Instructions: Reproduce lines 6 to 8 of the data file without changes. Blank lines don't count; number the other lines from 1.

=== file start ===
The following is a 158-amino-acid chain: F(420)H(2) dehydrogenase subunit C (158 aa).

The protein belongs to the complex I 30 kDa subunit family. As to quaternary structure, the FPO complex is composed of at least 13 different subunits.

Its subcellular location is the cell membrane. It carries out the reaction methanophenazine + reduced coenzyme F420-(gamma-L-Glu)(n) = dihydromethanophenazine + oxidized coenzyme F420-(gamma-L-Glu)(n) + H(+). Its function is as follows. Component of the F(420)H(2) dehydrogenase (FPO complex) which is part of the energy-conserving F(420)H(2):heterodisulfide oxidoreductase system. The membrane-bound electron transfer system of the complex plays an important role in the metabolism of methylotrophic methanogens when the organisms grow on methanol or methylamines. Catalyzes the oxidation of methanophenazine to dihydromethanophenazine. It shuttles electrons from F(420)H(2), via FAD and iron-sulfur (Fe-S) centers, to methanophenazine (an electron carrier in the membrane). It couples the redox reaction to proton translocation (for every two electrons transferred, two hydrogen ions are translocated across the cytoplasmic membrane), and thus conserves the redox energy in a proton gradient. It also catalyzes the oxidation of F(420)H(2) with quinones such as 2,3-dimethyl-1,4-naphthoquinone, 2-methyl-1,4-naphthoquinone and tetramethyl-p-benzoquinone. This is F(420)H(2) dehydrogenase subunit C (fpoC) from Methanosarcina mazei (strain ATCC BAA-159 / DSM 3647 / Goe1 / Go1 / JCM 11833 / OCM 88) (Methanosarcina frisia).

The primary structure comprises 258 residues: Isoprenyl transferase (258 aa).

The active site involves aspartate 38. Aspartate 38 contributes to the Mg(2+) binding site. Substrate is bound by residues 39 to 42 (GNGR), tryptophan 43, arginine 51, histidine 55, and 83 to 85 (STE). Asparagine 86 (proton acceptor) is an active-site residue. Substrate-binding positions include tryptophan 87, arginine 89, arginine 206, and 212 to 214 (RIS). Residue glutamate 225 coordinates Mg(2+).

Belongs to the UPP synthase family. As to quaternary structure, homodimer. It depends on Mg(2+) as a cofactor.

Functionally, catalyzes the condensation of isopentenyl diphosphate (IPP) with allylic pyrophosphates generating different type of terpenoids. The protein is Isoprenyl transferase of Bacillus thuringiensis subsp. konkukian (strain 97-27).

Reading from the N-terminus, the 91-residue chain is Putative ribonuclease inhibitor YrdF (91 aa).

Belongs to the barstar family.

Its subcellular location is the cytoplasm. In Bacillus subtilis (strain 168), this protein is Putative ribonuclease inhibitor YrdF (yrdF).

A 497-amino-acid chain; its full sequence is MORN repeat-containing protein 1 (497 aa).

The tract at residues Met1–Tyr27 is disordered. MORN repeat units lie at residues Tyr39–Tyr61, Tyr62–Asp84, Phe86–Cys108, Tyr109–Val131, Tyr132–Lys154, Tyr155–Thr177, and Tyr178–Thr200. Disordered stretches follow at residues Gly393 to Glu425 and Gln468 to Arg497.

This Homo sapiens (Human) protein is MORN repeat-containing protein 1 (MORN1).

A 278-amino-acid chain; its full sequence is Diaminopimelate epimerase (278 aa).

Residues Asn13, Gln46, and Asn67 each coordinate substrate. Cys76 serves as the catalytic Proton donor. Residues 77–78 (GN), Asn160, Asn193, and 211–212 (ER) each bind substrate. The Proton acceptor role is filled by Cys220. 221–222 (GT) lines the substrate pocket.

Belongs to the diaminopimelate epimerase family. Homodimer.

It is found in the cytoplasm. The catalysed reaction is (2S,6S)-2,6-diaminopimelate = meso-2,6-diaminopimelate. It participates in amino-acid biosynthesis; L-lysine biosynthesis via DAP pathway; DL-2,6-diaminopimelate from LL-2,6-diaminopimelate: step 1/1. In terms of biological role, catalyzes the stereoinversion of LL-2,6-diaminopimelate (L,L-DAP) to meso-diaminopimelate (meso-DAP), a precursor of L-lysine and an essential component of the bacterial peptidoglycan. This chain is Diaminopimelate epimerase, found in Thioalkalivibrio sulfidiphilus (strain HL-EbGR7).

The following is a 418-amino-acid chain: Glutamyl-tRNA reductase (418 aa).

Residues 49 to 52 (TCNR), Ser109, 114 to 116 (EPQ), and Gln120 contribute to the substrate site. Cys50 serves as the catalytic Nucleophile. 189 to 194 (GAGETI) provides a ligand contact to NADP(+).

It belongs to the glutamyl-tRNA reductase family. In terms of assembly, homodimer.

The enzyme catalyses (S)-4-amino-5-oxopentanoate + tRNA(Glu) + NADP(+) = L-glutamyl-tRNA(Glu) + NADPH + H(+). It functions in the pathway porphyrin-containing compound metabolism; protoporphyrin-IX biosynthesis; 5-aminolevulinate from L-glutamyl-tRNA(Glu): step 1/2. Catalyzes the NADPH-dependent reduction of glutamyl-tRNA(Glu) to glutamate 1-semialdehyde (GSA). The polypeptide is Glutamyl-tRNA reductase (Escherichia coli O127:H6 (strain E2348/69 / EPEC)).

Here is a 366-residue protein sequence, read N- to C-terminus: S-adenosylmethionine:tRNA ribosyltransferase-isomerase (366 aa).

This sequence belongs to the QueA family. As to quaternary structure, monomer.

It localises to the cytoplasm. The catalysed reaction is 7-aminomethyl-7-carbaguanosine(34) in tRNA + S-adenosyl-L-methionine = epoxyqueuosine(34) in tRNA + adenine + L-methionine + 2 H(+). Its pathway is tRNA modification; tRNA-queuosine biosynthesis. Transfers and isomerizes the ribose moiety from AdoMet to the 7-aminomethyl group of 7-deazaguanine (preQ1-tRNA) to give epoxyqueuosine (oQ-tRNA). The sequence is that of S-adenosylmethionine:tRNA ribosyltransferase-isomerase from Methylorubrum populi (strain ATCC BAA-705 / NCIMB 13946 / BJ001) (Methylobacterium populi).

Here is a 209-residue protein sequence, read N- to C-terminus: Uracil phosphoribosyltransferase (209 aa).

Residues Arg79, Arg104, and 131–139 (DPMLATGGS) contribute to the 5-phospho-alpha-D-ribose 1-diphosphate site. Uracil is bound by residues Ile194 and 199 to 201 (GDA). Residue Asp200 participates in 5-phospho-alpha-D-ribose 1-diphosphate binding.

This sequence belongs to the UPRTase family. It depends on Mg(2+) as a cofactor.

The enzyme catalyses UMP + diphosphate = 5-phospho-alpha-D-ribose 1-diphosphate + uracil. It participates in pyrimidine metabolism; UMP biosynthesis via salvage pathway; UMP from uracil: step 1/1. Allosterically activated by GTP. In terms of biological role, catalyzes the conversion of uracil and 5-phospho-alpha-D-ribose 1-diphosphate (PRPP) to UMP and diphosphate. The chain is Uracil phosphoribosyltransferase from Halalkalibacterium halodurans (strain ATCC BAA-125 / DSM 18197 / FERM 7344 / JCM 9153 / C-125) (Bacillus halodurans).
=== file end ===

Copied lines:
Belongs to the UPP synthase family. As to quaternary structure, homodimer. It depends on Mg(2+) as a cofactor.

Functionally, catalyzes the condensation of isopentenyl diphosphate (IPP) with allylic pyrophosphates generating different type of terpenoids. The protein is Isoprenyl transferase of Bacillus thuringiensis subsp. konkukian (strain 97-27).

Reading from the N-terminus, the 91-residue chain is Putative ribonuclease inhibitor YrdF (91 aa).